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Group discusses Celtic Chant

| Wednesday, December 10, 2014

Student Senate had its last meeting of semester on Wednesday evening. Marisa Olsen and Louis Bertolotti, directors of the First Undergratuate Experience in Leadership (FUEL), presented their concerns about the new traditions associated with the Celtic chant during football games.

According to Olsen, the freshmen on FUEL are concerned by the “negative representation” of Notre Dame when students chant expletives directed towards Zahm on national television.

“The chant does not reflect well on the Catholic University and the strong tradition in faith that we have here,” Bertolotti said. “We are one family and this is something that we can change to better the University.”

Olsen and Bertolotti suggested using Frosh-O as a way to change the cheer. FUEL suggests simply teaching different words to chant during the Celtic Chant to avoid cursing at football games.

“This isn’t necessarily a tradition as it only began two or three years ago,” Bertolotti said. “But we most definitely want to keep it from becoming a tradition.”

The group had mixed opinions about the issue at hand. Michael Wajda, co-chair of Hall President’s Council, said he was totally unaware of the chant and had never heard it been used before. Olsen and Bertolotti encouraged the group to step up and make this change happen.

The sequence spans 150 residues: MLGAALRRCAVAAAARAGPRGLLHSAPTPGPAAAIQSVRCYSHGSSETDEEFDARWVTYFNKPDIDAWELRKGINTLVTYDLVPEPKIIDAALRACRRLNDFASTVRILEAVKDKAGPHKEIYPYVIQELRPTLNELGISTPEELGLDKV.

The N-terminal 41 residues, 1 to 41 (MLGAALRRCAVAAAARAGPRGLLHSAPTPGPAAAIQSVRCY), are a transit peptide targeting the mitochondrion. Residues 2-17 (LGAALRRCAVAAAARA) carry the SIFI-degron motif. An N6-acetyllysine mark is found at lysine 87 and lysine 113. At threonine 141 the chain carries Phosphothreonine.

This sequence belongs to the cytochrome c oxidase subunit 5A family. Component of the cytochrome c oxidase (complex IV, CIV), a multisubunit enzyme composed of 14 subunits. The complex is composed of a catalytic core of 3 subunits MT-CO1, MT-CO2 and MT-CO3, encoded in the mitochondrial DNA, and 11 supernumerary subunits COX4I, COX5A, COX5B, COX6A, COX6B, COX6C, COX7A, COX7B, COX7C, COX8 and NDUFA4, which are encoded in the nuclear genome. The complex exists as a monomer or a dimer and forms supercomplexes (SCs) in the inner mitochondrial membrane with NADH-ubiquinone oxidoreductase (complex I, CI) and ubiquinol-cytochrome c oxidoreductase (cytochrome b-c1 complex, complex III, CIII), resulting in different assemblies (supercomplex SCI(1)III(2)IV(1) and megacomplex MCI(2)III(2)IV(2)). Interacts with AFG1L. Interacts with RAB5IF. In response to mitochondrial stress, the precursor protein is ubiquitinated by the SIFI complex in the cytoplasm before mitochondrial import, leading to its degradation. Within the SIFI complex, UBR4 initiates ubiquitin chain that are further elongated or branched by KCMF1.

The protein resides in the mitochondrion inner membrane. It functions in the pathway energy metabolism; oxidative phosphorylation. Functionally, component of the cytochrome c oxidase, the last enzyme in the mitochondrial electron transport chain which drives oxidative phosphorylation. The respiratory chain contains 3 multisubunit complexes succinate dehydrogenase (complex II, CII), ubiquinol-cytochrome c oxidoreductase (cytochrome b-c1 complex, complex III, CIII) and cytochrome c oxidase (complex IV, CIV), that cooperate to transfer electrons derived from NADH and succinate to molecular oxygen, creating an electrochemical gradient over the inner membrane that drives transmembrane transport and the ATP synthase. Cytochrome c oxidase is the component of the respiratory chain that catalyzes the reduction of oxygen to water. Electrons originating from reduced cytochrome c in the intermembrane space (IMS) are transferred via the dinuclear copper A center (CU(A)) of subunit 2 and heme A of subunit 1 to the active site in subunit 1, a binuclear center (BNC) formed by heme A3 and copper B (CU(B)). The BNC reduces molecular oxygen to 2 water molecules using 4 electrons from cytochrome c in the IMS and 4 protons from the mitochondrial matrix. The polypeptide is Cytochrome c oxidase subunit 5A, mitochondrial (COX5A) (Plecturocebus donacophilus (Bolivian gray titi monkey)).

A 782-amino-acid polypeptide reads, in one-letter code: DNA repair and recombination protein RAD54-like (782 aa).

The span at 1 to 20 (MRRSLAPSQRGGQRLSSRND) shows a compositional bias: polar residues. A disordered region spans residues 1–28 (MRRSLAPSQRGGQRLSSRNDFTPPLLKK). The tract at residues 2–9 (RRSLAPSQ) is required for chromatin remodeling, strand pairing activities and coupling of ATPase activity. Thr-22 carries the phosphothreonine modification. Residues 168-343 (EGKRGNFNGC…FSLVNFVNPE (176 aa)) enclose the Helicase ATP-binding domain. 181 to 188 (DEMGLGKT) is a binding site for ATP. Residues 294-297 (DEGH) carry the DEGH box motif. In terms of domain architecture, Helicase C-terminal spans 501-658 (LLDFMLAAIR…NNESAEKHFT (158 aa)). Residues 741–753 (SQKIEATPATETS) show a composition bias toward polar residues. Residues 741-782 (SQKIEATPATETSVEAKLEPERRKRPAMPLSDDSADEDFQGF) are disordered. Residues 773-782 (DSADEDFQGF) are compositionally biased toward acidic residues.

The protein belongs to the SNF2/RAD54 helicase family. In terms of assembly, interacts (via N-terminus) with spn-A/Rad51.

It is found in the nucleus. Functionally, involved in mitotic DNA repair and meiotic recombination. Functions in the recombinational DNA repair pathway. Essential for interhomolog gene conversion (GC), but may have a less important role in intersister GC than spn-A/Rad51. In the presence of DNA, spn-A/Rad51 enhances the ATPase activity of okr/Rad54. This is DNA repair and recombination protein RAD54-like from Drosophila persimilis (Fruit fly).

“We want you as student leaders to project the changes to the student body to bring us together as a family,” Bertolotti said.

Senate also focused on the discussion of student safety on campus. Vidal said during his meeting with local law enforcement on Dec. 10 to discuss off campus safety, the police gave good tips for securing off campus homes during break.

“We are going to post a webinar link soon so that students have the opportunity to ask the law enforcement questions live about campus safety,” Vidal said.

As the meeting was the last of the semester, Senate plans to continue the 29 for 29 initiative and the discussion about campus safety during the spring semester.

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